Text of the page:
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joerover
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[*] posted on 2-23-2017 at 03:12 PM
who were the painters?


http://www.bradshawfoundation.com/baja/

He said it takes 4 donkeys to visit the rock art. Maybe the climate has dried up some since they did their painting. Is there a way to get gps info without bothering Davidk? I only have a 2 day supply of water. Sounds like a good way to spend a week or three, searching for old old paintings on the rocks.

https://www.youtube.com/watch?v=sG_yt2KxDfE




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[*] posted on 2-23-2017 at 03:39 PM


it's a restricted zone. You can not go explore alone. Guides are mandatory. I tried 20 years ago. Every rancher in a 10 mile radius will keep you from walking alone. In our case rifles were a sure sign. And trust me, they'll find you before you find them.
So, get the proper permits in San Ignacio and arrange for guides in a location f your choosing (Santa Marta or San Francisco)
here is the main cave location: 27°38'17.75"N, 113° 4'11.77"W




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[*] posted on 2-23-2017 at 04:02 PM


Headed back down into the canyon in the coming month. Super excited!



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[*] posted on 2-23-2017 at 04:32 PM


Quote: Originally posted by joerover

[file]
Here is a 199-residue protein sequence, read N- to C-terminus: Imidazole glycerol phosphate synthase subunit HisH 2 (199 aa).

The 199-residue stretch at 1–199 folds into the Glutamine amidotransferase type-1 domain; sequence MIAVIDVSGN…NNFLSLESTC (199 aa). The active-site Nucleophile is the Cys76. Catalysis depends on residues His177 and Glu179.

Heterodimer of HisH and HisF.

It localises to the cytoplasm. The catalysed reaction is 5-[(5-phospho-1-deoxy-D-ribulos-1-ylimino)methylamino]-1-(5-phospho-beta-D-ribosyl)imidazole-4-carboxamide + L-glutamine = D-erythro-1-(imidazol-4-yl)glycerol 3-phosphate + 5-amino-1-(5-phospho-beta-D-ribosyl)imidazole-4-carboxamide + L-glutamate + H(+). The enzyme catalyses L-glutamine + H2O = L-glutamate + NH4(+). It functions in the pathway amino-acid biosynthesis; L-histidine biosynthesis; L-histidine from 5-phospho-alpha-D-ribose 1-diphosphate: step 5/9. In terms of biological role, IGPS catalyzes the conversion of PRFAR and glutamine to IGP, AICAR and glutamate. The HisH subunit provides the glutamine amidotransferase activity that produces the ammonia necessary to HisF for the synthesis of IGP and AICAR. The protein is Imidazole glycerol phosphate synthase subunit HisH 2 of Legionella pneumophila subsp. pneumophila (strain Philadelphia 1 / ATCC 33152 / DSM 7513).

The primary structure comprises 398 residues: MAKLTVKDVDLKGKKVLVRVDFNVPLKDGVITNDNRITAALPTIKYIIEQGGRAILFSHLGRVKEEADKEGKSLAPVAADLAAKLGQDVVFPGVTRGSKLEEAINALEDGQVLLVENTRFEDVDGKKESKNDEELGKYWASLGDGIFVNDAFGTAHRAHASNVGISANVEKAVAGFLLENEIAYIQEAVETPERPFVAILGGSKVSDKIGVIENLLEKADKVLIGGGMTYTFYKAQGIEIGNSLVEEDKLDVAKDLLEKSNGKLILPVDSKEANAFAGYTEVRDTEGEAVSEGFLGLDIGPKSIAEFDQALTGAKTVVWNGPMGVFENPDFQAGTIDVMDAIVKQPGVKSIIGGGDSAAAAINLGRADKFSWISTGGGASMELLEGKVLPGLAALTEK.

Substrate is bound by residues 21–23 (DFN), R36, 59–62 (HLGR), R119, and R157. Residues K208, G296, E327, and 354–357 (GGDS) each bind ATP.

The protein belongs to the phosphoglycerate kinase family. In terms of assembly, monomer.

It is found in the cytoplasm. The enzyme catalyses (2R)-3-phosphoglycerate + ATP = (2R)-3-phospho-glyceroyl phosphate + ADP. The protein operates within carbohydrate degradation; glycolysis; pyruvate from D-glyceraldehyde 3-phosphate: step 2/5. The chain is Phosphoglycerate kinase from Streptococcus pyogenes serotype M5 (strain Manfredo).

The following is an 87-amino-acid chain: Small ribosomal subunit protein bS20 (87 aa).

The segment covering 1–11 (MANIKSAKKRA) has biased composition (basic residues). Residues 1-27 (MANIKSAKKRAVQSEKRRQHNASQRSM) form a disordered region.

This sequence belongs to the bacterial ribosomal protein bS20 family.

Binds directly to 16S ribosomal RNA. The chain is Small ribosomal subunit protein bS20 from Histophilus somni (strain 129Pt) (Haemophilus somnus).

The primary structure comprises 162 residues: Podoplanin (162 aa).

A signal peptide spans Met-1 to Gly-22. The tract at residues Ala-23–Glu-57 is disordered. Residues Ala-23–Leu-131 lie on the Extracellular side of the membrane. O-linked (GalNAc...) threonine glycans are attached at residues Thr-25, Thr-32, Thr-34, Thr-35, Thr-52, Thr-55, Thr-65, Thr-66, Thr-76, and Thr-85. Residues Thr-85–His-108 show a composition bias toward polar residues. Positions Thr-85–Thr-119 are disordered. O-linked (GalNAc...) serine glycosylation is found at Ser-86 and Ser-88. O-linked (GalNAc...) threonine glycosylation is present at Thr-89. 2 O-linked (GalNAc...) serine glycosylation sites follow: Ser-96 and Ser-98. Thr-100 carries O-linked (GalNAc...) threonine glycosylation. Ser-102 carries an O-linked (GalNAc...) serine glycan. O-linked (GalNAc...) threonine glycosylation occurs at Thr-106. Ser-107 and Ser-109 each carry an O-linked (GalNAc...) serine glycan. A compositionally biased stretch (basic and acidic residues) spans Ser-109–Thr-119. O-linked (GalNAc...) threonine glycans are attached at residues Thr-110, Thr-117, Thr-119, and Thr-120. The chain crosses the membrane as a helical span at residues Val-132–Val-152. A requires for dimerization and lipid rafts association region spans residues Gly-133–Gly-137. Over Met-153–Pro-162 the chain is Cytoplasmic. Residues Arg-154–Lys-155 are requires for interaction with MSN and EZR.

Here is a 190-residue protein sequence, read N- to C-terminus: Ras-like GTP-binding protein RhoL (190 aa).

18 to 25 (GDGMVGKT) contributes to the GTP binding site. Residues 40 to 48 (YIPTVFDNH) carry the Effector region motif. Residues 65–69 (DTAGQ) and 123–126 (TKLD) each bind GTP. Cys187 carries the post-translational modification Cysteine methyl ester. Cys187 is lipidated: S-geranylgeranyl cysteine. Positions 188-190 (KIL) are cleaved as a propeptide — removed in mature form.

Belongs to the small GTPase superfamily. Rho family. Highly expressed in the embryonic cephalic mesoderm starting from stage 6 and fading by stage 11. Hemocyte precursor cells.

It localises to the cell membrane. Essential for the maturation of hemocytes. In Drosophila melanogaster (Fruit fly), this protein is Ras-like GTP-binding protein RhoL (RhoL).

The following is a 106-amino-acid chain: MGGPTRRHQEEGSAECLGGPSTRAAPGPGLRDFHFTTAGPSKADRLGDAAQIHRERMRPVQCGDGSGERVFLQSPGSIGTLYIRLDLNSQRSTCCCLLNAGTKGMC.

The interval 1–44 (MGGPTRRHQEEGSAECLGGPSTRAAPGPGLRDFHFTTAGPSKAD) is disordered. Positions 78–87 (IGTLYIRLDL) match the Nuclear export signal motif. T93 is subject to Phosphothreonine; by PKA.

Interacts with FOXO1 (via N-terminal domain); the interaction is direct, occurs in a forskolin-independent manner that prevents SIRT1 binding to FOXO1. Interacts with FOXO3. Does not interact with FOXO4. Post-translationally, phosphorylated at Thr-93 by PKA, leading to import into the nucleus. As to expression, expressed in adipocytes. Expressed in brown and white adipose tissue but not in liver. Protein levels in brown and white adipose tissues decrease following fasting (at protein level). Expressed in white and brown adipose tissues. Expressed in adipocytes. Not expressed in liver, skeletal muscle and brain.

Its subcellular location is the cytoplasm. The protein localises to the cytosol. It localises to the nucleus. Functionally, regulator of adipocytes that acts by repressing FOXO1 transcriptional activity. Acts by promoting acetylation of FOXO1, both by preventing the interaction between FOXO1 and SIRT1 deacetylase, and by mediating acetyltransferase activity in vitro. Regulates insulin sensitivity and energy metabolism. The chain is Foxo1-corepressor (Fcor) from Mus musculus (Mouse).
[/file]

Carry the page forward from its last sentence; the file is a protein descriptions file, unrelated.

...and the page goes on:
http://www.bradshawfoundation.com/baja/

He said it takes 4 donkeys to visit the rock art. Maybe the climate has dried up some since they did their painting. Is there a way to get gps info without bothering Davidk? I only have a 2 day supply of water. Sounds like a good way to spend a week or three, searching for old old paintings on the rocks.

https://www.youtube.com/watch?v=sG_yt2KxDfE


It is no bother if I have been there. In this case, I have not.




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[*] posted on 2-23-2017 at 05:02 PM


I highly recommend seeing the paintings in Cañon San Pablo. Few have been there because most travelers are short on time (how weird is that).
You need a minimum of 4 days from Rancho San Francisco.
A day to get the permit, drive up the mountain, announcing your plans to Enrique the "mayor", time for the guide to round up his animals.
A day to hike down the goat trail to base camp. 6 miles, around 6 hours.
A day to hike to the 2 or 3 major painting sites (Flechas, Pintada, Soledad) and back to base camp.
A day to hike out.

Bring absolutely everything you might need as there are no supplies down in the canyon. Also, you need to provide food and water for the guide(s).

If you don't feel like walking, you can also get a ride on a mule. But be warned - not only will you be sore for at least a week, the mules do not care about what's above their head. They will drag you through the thorny bushes like there is no tomorrow. Get ready to bleed profusely.

The cave paintings are probably the most breathtaking thing you could ever see in all of Baja.

https://carlosnpainter.smugmug.com/Travel/Baja-California-Ma...




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[*] posted on 2-23-2017 at 08:22 PM


the most famous of the paintings way up in the mountains. Sounds like a good trip. How much is a mandatory guide? In the video he mentioned 187? unknown paintings. So there are 100s you can go to alone. I have stumblebunnied onto some old old places in the past.

So, are there any resources to help people find some less popular sights

Quote: Originally posted by 4x4abc  
it's a restricted zone. You can not go explore alone. Guides are mandatory. I tried 20 years ago. Every rancher in a 10 mile radius will keep you from walking alone. In our case rifles were a sure sign. And trust me, they'll find you before you find them.